Feb 24, 2012
Ten things you should know about farm taxes

As farming promises to remain competitive, tax credits and other incentives become more valuable. Below are some items to keep in mind before meeting with your accountant.

1. What’s deductible? Generally speaking, to be deductible a business expense must be both ordinary and necessary. An ordinary expense is one that is common and accepted in one’s business, such as rent payments or equipment-rental costs. A necessary business expense is one that’s helpful and appropriate. An expense does not have to be indispensable to be considered necessary. For example, a business could operate without a computer, but the purchase of one might be a deductible expense.

2. Identify assets. Not “identifying” assets leads to missing deductions, according to Greg Scott of PwC’s Private Company Services in San Francisco. “A big mistake,” Scott said, “is not realizing that farm appraisers generally do not ID a lot of assets. They leave value ‘buried’ in the non-depreciable land cost.” Frequently overlooked depreciable costs include fences, roads, drainage and wells.

3. Do you market? “A farm may be able to take a deduction for advertising and promotion costs,” said Mildred Carter, senior tax analyst at CCH, a provider of tax and legal information in Riverwoods, Ill.

Did you invest in a direct mail or email campaign to help cultivate business? Some of the costs involved in the production of business advertising, i.e., printing and graphic-design services, may be deductible.

4. It’s all about business. Do not mix business and personal expenses.
“Keep personal and business expenses separate. Farmers tend to have loose controls when it comes to cash and tend to ‘co-mingle’ business and personal funds. You must protect the integrity of the business,” said Scott Hunziger, a CPA in Cutchogue, N.Y. “This will also help should you ever need bankruptcy protection.” Sole proprietors however, cannot “separate” themselves from their business.

5. Work at home? As many farmers live on the farm, a home office is a reasonable item. “You can deduct expenses for the business use of your home if you exclusively and regularly use part of it for business purposes,” Hunziger said. Items include relative depreciation of your home, real estate taxes paid, mortgage interest, insurance, telephone line(s), Internet, etc. If you claim this deduction, be careful, as this has been an IRS “red flag” area.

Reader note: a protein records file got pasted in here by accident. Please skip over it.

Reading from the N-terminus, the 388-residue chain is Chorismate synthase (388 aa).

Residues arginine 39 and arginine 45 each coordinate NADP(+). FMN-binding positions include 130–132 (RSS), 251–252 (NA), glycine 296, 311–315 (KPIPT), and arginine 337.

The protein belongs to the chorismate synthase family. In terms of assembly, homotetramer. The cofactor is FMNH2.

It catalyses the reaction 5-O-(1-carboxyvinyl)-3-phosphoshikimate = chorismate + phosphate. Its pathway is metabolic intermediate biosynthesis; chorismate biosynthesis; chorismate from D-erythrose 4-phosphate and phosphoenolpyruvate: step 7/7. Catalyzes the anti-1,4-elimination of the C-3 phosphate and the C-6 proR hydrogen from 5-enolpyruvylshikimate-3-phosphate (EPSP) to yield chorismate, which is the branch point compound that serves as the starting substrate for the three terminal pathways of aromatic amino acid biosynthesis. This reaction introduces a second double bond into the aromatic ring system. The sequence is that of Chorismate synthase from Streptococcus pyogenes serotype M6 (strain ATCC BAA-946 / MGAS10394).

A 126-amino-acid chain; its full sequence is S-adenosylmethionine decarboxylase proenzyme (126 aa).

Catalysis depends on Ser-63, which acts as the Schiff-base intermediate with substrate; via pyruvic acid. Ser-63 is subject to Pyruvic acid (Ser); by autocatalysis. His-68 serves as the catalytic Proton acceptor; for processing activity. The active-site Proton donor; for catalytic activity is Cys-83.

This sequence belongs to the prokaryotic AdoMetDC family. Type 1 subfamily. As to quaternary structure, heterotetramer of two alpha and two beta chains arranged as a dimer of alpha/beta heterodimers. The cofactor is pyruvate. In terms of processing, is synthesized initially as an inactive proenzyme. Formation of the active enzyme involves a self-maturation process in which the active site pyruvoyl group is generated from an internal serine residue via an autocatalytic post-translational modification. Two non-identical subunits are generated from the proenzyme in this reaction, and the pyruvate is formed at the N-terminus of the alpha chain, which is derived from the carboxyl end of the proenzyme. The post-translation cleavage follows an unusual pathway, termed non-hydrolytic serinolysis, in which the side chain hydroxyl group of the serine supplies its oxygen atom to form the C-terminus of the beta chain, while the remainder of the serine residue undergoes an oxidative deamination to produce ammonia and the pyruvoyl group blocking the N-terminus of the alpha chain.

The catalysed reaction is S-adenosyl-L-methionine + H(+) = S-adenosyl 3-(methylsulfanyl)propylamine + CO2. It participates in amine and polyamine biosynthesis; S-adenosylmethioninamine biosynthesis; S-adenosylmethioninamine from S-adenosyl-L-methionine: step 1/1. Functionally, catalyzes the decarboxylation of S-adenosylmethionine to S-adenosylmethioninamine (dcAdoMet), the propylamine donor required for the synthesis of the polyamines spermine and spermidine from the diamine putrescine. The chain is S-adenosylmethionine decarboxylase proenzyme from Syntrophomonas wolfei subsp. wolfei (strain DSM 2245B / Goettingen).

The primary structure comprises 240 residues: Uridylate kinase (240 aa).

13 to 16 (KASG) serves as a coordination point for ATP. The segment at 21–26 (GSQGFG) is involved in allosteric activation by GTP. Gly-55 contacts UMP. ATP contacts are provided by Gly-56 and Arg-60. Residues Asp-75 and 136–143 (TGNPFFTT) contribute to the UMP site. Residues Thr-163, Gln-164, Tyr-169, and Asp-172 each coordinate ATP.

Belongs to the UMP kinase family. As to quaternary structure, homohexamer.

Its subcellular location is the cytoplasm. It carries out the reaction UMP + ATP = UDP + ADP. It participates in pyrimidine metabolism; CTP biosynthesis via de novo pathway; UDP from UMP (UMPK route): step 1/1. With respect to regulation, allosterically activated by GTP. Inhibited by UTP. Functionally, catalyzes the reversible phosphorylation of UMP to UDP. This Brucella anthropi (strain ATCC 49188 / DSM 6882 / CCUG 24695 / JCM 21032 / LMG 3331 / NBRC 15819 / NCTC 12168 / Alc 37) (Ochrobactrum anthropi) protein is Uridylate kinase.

6. It’s my hobby. The IRS presumes an activity is for profit if it makes a profit during at least three of the last five tax years, including the current one. Not all producers of agricultural products, even those earning income from farming activities, meet such guidelines and are therefore not considered farms.

7. ‘Conservation expenses.’ “Many miss out on structuring ownership to qualify for the cash method of accounting, if eligible,” Scott said. “Whether using the cash method or not, you can deduct fertilizers, soil amendments, plus soil and water conservation costs.” While farmers can deduct “conservation” expenses, these can only be taken for land you or a tenant is farming or has farmed. Earth moving for such purposes as terracing, drainage, brush eradication and windbreak plantings, plus other activities, might count toward this deduction, according to IRS Publication 225, Farmer’s Tax Guide.

8. Bumper crops. Should you sell more crops than you normally would due to Mother Nature, you may be able to postpone the reporting of the gain from the additional sales until the following year. There are restrictions, i.e. you have to prove it.

9. Suffered a loss or theft? Casualty and theft losses of farm business property usually result in deductible losses. If a fire or storm destroyed a building or equipment, you may have a deductible loss. Should you receive an insurance or other form of reimbursement, you must subtract the reimbursement when calculating the loss and be able to prove such an event took place.

10. Need more deductions? The Federal Work Opportunity Tax Credit gives businesses a federal tax credit of up to 40 percent of income tax on the first $6,000 of wages paid to “disadvantaged workers,” including ex-convicts, the disabled and welfare recipients. Paperwork must be submitted within 30 days of hiring and can be cumbersome. The standard mileage deduction for 2011 is 51 cents per mile from Jan. 1 to June 30, and 55.5 cents for July 1 to Dec. 31. Like the Federal Work Opportunity Tax Credit, the mileage deduction applies to all businesses.

Important reminders:

  • Keep business and personal expenses separate.
  • Speak early with your accountant when contemplating a major financial decision.
  • Proceed with caution when claiming the “home office” deduction.
  • The IRS does not consider hobbies as businesses.
  • Farms with non-traditional income sources might experience a different tax treatment.

By Joseph Finora Jr.

Joseph Finora Jr. is a financial writer in Laurel, N.Y. The information presented here is for informational purposes only and general in nature. It is not to serve as a substitute for professional tax advice.




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